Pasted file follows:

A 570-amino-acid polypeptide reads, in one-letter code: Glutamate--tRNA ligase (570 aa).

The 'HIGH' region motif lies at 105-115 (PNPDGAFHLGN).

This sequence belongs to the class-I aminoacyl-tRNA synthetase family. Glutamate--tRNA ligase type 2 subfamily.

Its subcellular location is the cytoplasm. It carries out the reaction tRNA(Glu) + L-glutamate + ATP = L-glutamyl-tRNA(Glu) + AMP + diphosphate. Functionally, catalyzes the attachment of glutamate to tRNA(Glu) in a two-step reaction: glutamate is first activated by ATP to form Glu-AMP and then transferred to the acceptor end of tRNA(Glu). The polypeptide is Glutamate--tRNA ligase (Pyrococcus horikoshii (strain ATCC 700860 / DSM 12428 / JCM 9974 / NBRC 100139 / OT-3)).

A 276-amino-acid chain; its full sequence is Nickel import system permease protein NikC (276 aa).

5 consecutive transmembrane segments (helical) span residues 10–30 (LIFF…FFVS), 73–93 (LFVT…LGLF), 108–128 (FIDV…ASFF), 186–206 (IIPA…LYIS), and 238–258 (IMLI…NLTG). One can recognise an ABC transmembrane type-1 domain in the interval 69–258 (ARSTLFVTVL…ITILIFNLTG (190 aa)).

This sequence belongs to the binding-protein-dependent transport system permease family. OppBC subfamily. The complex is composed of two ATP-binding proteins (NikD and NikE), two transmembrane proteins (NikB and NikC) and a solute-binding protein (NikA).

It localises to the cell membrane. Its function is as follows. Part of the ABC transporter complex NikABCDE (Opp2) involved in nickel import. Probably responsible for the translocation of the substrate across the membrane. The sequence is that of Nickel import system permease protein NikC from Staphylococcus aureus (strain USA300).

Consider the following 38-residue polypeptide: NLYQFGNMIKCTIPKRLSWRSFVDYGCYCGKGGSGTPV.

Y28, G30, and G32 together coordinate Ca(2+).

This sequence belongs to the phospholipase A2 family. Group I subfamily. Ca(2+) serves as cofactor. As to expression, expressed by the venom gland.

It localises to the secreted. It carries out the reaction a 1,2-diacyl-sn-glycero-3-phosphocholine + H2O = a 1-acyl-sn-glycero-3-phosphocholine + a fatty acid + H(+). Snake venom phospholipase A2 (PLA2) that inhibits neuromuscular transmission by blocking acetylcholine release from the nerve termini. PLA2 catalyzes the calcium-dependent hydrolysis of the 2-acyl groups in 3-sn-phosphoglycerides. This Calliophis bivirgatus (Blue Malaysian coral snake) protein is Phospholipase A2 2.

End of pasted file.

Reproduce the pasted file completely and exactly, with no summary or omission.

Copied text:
A 570-amino-acid polypeptide reads, in one-letter code: Glutamate--tRNA ligase (570 aa).

The 'HIGH' region motif lies at 105-115 (PNPDGAFHLGN).

This sequence belongs to the class-I aminoacyl-tRNA synthetase family. Glutamate--tRNA ligase type 2 subfamily.

Its subcellular location is the cytoplasm. It carries out the reaction tRNA(Glu) + L-glutamate + ATP = L-glutamyl-tRNA(Glu) + AMP + diphosphate. Functionally, catalyzes the attachment of glutamate to tRNA(Glu) in a two-step reaction: glutamate is first activated by ATP to form Glu-AMP and then transferred to the acceptor end of tRNA(Glu). The polypeptide is Glutamate--tRNA ligase (Pyrococcus horikoshii (strain ATCC 700860 / DSM 12428 / JCM 9974 / NBRC 100139 / OT-3)).

A 276-amino-acid chain; its full sequence is Nickel import system permease protein NikC (276 aa).

5 consecutive transmembrane segments (helical) span residues 10–30 (LIFF…FFVS), 73–93 (LFVT…LGLF), 108–128 (FIDV…ASFF), 186–206 (IIPA…LYIS), and 238–258 (IMLI…NLTG). One can recognise an ABC transmembrane type-1 domain in the interval 69–258 (ARSTLFVTVL…ITILIFNLTG (190 aa)).

This sequence belongs to the binding-protein-dependent transport system permease family. OppBC subfamily. The complex is composed of two ATP-binding proteins (NikD and NikE), two transmembrane proteins (NikB and NikC) and a solute-binding protein (NikA).

It localises to the cell membrane. Its function is as follows. Part of the ABC transporter complex NikABCDE (Opp2) involved in nickel import. Probably responsible for the translocation of the substrate across the membrane. The sequence is that of Nickel import system permease protein NikC from Staphylococcus aureus (strain USA300).

Consider the following 38-residue polypeptide: NLYQFGNMIKCTIPKRLSWRSFVDYGCYCGKGGSGTPV.

Y28, G30, and G32 together coordinate Ca(2+).

This sequence belongs to the phospholipase A2 family. Group I subfamily. Ca(2+) serves as cofactor. As to expression, expressed by the venom gland.

It localises to the secreted. It carries out the reaction a 1,2-diacyl-sn-glycero-3-phosphocholine + H2O = a 1-acyl-sn-glycero-3-phosphocholine + a fatty acid + H(+). Snake venom phospholipase A2 (PLA2) that inhibits neuromuscular transmission by blocking acetylcholine release from the nerve termini. PLA2 catalyzes the calcium-dependent hydrolysis of the 2-acyl groups in 3-sn-phosphoglycerides. This Calliophis bivirgatus (Blue Malaysian coral snake) protein is Phospholipase A2 2.